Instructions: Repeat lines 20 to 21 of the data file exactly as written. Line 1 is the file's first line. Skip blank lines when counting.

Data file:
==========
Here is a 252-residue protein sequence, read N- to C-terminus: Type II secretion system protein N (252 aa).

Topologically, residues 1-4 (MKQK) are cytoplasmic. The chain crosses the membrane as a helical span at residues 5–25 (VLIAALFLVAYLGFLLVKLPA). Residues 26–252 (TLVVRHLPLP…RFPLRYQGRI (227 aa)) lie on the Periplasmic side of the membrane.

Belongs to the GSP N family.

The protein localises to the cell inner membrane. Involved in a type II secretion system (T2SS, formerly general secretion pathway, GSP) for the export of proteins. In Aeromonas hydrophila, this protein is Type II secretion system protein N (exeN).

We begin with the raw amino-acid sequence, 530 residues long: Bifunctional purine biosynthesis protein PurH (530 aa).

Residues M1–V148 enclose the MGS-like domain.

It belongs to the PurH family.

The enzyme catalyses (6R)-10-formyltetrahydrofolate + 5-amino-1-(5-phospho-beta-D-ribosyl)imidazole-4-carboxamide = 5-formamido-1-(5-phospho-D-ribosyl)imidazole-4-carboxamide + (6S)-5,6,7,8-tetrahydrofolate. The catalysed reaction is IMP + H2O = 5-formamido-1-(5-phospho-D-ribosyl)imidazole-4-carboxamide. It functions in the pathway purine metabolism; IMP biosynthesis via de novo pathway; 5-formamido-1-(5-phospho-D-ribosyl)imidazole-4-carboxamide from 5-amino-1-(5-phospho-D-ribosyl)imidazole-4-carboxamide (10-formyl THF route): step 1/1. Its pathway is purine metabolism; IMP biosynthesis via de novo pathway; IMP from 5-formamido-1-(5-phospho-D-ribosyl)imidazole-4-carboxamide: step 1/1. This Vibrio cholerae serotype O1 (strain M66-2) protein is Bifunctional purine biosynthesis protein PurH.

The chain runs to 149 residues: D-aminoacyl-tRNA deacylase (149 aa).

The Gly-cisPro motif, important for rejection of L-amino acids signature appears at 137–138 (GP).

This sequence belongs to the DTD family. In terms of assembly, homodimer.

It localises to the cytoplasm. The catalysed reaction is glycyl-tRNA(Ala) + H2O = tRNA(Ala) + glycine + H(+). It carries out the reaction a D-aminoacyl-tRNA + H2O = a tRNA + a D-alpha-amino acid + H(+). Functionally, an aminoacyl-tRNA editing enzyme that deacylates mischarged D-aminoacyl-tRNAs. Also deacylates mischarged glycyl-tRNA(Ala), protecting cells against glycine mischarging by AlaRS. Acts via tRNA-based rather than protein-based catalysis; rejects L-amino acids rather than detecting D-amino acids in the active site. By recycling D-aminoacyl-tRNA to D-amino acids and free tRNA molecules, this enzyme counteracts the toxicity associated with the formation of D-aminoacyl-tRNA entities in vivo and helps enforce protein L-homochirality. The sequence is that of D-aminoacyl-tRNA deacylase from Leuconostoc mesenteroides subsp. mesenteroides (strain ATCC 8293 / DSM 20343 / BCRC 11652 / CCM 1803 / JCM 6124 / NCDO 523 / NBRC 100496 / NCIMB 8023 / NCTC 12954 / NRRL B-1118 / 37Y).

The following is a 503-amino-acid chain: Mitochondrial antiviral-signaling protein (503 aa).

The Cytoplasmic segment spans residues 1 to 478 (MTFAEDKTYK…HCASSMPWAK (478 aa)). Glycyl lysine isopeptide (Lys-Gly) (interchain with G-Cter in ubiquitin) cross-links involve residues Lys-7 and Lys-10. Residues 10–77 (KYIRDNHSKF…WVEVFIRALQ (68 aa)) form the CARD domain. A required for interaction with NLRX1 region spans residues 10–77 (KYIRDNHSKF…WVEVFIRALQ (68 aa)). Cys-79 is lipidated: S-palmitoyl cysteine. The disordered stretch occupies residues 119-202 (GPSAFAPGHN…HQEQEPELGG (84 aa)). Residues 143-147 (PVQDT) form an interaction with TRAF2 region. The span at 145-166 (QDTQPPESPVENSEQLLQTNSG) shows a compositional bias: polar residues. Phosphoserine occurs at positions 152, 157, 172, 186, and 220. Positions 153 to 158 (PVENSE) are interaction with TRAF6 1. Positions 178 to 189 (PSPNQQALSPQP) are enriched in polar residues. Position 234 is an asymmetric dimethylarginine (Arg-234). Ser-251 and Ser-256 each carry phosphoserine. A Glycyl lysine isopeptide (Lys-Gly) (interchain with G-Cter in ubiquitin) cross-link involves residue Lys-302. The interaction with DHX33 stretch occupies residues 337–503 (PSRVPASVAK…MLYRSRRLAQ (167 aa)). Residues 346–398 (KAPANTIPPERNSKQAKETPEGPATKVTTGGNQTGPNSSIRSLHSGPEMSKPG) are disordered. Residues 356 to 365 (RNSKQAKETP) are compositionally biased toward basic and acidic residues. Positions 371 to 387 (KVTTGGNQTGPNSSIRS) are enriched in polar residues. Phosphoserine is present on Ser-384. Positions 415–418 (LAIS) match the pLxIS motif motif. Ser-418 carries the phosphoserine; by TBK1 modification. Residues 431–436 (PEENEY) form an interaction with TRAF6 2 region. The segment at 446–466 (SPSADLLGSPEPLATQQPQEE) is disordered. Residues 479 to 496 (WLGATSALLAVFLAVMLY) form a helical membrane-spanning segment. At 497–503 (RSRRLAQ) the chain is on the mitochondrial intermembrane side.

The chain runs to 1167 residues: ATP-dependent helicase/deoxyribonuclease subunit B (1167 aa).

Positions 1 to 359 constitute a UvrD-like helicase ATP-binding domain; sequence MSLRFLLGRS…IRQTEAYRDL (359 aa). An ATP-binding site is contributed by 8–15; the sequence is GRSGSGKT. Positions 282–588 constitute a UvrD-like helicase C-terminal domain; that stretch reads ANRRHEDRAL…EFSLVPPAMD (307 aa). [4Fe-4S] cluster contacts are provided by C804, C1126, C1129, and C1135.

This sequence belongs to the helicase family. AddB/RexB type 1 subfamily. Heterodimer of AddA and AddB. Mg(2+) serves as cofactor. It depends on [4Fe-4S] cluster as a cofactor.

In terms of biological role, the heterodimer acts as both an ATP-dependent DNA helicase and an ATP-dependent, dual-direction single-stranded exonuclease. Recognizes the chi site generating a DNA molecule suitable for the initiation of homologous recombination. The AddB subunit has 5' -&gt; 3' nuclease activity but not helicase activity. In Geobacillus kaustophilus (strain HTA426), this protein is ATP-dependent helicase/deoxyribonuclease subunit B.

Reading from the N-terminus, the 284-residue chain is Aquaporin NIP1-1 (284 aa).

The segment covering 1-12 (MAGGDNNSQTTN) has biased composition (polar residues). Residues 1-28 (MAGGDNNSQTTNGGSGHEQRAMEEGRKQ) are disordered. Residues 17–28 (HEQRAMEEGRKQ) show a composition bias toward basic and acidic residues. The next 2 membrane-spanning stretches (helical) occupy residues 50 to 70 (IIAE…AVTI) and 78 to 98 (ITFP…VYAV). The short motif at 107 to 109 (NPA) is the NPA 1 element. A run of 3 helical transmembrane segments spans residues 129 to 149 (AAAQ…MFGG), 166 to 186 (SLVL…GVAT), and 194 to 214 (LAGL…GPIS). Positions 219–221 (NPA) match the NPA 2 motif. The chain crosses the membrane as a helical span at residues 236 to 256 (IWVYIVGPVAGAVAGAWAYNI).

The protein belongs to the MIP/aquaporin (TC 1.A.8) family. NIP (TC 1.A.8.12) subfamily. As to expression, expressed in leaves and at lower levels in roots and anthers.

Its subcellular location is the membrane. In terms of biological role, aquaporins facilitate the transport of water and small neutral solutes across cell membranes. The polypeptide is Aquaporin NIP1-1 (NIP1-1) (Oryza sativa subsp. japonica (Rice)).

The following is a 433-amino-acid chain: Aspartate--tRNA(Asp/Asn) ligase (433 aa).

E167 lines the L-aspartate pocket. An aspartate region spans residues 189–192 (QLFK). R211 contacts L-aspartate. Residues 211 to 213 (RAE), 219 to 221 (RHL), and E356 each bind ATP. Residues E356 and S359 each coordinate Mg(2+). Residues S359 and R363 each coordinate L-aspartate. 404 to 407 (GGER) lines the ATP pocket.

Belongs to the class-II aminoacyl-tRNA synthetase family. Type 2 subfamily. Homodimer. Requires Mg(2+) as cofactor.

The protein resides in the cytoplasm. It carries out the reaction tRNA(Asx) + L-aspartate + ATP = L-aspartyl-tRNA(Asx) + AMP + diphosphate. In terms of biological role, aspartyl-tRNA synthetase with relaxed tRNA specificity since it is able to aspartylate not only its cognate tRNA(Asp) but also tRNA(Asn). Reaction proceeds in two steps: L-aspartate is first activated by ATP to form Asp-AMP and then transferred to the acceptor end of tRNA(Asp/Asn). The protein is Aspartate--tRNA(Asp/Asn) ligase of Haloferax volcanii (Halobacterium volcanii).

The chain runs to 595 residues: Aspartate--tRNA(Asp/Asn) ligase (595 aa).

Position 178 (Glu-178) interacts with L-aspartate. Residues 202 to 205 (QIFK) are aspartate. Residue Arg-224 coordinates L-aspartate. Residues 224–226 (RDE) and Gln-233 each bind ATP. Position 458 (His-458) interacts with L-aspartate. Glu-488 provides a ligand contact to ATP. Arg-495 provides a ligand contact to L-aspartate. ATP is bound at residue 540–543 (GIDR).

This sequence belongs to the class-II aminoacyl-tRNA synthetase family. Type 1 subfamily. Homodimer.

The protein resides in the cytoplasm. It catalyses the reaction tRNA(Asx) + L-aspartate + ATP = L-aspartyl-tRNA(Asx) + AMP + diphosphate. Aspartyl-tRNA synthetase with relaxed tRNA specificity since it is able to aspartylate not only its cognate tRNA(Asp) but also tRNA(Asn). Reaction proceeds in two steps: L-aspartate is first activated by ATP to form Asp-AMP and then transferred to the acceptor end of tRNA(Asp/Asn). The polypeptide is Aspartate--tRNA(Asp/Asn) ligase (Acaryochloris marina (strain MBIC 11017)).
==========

The segment covering 1-12 (MAGGDNNSQTTN) has biased composition (polar residues). Residues 1-28 (MAGGDNNSQTTNGGSGHEQRAMEEGRKQ) are disordered. Residues 17–28 (HEQRAMEEGRKQ) show a composition bias toward basic and acidic residues. The next 2 membrane-spanning stretches (helical) occupy residues 50 to 70 (IIAE…AVTI) and 78 to 98 (ITFP…VYAV). The short motif at 107 to 109 (NPA) is the NPA 1 element. A run of 3 helical transmembrane segments spans residues 129 to 149 (AAAQ…MFGG), 166 to 186 (SLVL…GVAT), and 194 to 214 (LAGL…GPIS). Positions 219–221 (NPA) match the NPA 2 motif. The chain crosses the membrane as a helical span at residues 236 to 256 (IWVYIVGPVAGAVAGAWAYNI).

The protein belongs to the MIP/aquaporin (TC 1.A.8) family. NIP (TC 1.A.8.12) subfamily. As to expression, expressed in leaves and at lower levels in roots and anthers.